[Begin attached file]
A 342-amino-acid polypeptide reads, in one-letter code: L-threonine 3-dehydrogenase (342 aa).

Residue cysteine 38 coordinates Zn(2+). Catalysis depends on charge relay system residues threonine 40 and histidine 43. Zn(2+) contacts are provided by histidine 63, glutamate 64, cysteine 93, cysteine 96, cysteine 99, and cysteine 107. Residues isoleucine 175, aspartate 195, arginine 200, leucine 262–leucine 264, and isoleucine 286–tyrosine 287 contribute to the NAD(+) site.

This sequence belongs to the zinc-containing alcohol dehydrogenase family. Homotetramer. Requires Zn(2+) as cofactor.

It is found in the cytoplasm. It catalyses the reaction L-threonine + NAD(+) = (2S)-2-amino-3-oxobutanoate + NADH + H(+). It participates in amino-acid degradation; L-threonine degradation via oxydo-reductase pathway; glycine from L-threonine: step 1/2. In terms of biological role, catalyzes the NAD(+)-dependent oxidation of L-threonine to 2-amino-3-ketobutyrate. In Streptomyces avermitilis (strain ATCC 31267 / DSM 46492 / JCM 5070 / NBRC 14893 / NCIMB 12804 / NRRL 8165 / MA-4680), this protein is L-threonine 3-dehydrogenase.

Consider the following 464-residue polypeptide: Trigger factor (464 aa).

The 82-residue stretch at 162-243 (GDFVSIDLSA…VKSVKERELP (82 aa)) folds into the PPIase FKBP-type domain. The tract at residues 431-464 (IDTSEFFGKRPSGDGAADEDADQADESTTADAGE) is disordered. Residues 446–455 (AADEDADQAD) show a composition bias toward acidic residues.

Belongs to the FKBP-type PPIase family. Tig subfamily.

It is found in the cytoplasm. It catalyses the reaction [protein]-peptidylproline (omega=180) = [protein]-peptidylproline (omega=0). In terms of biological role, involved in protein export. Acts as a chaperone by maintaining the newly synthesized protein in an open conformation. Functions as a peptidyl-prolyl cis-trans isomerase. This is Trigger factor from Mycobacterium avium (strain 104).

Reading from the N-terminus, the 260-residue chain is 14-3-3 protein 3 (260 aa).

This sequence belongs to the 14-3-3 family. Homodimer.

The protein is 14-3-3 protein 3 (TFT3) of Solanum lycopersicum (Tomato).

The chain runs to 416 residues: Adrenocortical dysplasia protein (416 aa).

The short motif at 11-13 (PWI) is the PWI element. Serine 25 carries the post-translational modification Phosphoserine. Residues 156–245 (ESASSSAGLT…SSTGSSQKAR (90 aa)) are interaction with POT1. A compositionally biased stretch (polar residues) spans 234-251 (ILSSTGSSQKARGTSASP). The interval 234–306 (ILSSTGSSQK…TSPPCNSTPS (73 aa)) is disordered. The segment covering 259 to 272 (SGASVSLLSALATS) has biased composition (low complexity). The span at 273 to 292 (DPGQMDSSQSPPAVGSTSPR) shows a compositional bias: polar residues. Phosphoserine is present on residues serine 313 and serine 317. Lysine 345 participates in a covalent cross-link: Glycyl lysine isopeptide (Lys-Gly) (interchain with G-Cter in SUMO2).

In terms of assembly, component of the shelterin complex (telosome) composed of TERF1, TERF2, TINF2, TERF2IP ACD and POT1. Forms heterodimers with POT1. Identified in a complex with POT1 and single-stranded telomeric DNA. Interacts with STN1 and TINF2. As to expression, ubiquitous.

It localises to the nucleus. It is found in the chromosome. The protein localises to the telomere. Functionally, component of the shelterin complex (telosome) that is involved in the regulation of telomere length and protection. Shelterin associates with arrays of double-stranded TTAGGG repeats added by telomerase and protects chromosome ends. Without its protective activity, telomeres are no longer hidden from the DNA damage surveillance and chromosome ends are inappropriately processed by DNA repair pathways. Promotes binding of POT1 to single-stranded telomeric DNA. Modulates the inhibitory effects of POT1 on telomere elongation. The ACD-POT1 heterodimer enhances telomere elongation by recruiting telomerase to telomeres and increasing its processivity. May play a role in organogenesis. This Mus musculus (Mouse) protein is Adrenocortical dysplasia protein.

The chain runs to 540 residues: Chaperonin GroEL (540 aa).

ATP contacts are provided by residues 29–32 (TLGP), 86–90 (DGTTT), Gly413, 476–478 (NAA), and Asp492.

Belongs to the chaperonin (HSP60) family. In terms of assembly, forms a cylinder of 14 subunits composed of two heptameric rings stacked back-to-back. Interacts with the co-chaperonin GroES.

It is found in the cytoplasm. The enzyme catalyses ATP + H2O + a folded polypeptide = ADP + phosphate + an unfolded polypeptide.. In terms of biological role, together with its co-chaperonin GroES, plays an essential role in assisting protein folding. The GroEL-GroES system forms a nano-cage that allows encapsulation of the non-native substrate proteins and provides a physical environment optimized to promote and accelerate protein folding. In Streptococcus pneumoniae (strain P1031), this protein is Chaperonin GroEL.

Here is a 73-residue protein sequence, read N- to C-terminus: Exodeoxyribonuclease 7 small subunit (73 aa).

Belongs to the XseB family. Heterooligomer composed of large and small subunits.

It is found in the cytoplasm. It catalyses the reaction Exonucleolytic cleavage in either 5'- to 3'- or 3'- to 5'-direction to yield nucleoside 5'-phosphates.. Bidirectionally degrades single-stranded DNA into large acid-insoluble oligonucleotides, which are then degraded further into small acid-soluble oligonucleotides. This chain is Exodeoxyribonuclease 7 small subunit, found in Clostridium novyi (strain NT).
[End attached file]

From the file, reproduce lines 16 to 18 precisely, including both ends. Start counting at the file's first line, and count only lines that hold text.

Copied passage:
The chain runs to 540 residues: Chaperonin GroEL (540 aa).

ATP contacts are provided by residues 29–32 (TLGP), 86–90 (DGTTT), Gly413, 476–478 (NAA), and Asp492.

Belongs to the chaperonin (HSP60) family. In terms of assembly, forms a cylinder of 14 subunits composed of two heptameric rings stacked back-to-back. Interacts with the co-chaperonin GroES.